National Puzzle Day

Today was National Puzzle Day! Not only did we have a fun new display featuring lots of puzzle-themed books, we also had puzzle pieces on our floors leading the way (Hansel & Gretel-style) to a couple of fun, albeit challenging, old-school puzzles.

Students and faculty were encouraged to drop by at any time of the day to add a piece (or 50) to the puzzle of their choice.

The evolution of the GE Foods Debate

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Every year, Dr. Whited’s biology class participates in a heated debate regarding genetically engineered foods. It all begins with research in the library–from websites, to databases, to books–students gather information and are divided into groups. This is where things get interesting! These groups consist of farmers, environmentalists, food processors/retailers, lawmakers, citizens, and scientists. Each group has to choose and then defend their pro- or anti-GE foods stance (sometimes members of a group may not even agree with each other.)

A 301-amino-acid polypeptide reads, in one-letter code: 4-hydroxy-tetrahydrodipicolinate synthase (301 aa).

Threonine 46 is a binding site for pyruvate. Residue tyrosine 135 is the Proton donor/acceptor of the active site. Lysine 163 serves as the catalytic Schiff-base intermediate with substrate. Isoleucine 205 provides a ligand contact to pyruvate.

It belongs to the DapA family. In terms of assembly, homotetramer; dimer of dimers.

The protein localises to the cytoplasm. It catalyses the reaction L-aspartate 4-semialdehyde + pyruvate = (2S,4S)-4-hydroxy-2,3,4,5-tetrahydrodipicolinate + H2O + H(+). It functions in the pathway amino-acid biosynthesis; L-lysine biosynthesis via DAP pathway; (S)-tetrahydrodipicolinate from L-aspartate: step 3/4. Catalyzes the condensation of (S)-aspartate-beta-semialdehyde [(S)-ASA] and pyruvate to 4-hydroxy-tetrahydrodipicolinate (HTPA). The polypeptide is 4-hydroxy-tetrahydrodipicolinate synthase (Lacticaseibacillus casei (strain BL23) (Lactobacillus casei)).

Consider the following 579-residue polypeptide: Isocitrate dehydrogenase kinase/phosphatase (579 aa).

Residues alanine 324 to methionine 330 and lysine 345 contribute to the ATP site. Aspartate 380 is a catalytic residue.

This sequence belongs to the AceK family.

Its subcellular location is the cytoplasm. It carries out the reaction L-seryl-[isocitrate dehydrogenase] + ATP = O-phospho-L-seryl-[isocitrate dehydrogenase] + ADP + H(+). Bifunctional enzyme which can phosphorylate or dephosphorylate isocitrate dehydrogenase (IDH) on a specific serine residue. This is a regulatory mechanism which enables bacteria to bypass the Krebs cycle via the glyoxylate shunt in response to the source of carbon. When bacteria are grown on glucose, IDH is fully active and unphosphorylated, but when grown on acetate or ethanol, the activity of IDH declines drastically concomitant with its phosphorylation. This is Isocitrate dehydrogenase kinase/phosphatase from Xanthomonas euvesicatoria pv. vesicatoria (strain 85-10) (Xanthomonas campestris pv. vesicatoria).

Sounds fun, right? Well, it gets better! On the first day of debates, each group has to give their opening statement in costume! We were delighted by the farmer hats and scientist garb in particular. One pair of citizens were a married couple (played by Aidan and Brad) who disagreed on GE foods although they both believed the foods should be labeled–this disagreement was handled in an interesting way in their opening statement video. A group of food processors brought in several brands of potato chips and asked the audience to guess which one actually labels the chips as GMO. The second day features a roundtable debate, with each group asking the others leading questions. The only rule is that there is no table-jumping/strangling allowed. It’s always interesting to watch!

Great job, guys!

January Book Club

Today’s book club was a little different–we had our standard (and delicious!) apple cider, but the homemade brownies were replaced by homemade cookies by none other than Ms. Melinson. And while they didn’t last long, the discussions were plentiful!

For the most part, everyone got to read the books they mentioned they’d wanted to read over Winter Break (way to go!). There was much talk about Dystopian literature, and Ms. Melinson recommended The Testing series. Anny sparked a discussion about levels of governmental control in The Hunger Games versus other dystopian literature (she finds it to be the least controlling).

Along the same vein of dystopia, Mr. Neukom brought up a few philosophical questions about materialism and the way big businesses control us by reading selections from Real England and Zen and the Art of Motorcycle Maintenance.

For a complete list of books recommended during Book Club, click here for our Goodreads list.